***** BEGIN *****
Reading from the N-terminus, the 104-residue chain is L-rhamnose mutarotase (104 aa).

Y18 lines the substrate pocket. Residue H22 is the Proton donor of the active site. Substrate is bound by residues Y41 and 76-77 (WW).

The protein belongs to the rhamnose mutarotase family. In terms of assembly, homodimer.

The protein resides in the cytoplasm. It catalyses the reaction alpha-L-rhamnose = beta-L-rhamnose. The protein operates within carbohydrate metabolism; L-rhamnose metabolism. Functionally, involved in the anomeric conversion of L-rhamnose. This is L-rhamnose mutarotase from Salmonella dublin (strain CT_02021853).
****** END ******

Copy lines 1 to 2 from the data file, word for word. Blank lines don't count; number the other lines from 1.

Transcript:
Reading from the N-terminus, the 104-residue chain is L-rhamnose mutarotase (104 aa).

Y18 lines the substrate pocket. Residue H22 is the Proton donor of the active site. Substrate is bound by residues Y41 and 76-77 (WW).